LARF shows the way to the future

September 22, 2017

Children and teenagers who suffer social disadvantage are being offered a way forward to a healthier life thanks to the LARF program, Julie Houghton reports.


LARFing is good for your health. And for youngsters in the Victorian country town of Ballarat, it can make the difference between learning to lead a wonderful life or falling between the cracks.

LARF—Life skills, Activities, Recreation, Friendship & Fun— is a support program run by The Salvation Army’s SalvoConnect Western, providing young people who experience social isolation with a chance to develop skills that enable them to survive and thrive. Having started in 2002, LARF has been a big Ballarat success story for 15 years.

LARF has two groups, one for seven to 16-year-olds, and the other for those aged 13 to 15. Trained volunteer mentors aged between 15 and 25 work with the younger group, while the teen group is matched with mentors aged between 16 and 30.

Recreation, Activities, Mentoring and Parenting program (RAMP) coordinator Amber Byvoet is responsible for Ballarat’s LARF program, which allows disadvantaged young people to enjoy similar opportunities to their peers. An important aspect of LARF is that the participants (buddies) can develop relationships with older mentors who can share wisdom and positive role modelling.

“Opportunities and experiences outside the participants’ usual sphere of experience are offered and encouraged, and the mentors and buddies develop meaningful relationships within the group, based on trust, respect, commitment, non-judgmental support and understanding, as well as compassion and fun,” Amber explains to Warcry

LARF groups meet fortnightly on Friday nights to enjoy fun activities which always include having a meal together, giving the buddies experience in simple food preparation and healthy food choices, as well as serving and sharing food and using good manners.

Activities include experiences such as bowling, arts and music or drama nights, sports, games, picnics, rock climbing and nights that encourage the buddies to enjoy exploring different cultures.

While many of these activities might be on offer at any good youth group, LARF has the added advantage of being able to look at serious issues—such as the development of Child Safe standards. Recently, LARF buddies were asked to contribute their ideas, and they came up with a Code of Conduct in buddy-speak, meaning all young people could understand how Child Safe standards could relate to them. So successful was their work that their ideas have now been circulated as a professional poster to the wider world of The Salvation Army.
Amber is a passionate believer in the effectiveness of the LARF program.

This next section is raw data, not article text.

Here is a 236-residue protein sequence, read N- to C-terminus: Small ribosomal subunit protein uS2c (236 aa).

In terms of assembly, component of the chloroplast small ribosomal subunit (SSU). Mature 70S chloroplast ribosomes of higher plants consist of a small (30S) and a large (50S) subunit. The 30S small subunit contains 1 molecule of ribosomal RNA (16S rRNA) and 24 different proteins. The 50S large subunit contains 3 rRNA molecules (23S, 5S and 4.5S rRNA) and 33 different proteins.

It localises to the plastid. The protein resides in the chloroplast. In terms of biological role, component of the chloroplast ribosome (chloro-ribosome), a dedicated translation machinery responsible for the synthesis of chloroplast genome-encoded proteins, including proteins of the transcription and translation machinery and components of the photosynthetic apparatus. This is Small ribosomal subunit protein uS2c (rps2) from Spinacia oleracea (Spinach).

“Youth mentoring has been shown to help young people learn more, earn more, have healthier and longer lives, and be more likely to avoid negative influences, which affects whole communities. Ninety per cent of young people who are mentored want to mentor others, and LARF offers this opportunity in a very supportive environment,” Amber explains.

While the buddies derive an enormous amount of fun and self-esteem building from LARF, like most good volunteer programs the volunteers get great satisfaction from being involved.

“The young adult volunteers receive formal training and supervision and de-briefing is provided. Our LARF volunteers often speak about how much they enjoy building a relationship and spending time with their buddy,” Amber says.
“Volunteers also benefit from being involved in the community and providing support and friendship to young people they may not usually engage with in their everyday life. And the lack of emphasis on money sends a strong message to young people that they are valued for the person they are.”

In 2017, the LARF program began activities to build the buddies’ self-esteem through sessions involving teamwork, connecting with their mentors and group challenges. 

In term two, the emphasis was on building social confidence, and included an outing to the theatre to see the musical Wicked, where mentors and staff modelled appropriate behaviour at the theatre. Involvement in Parkour (a training discipline using movement based on military obstacle course training) followed, giving the buddies a chance to become confident in engaging with their community, rather than feeling isolated from it.

LARF has proved itself a major success, with continued referrals from local welfare agencies and schools, and winning the City of Ballarat Youth Group Work awards many times.

Amber is passionate about the difference that LARF makes to everyone involved.
“I believe that purposeful mentoring programs with informed, educated and compassionate volunteers provide relationship support and healing for young people. This is so important through big life transitions which can often leave young people feeling vulnerable.”

If you know of a potential mentor for the LARF program, email


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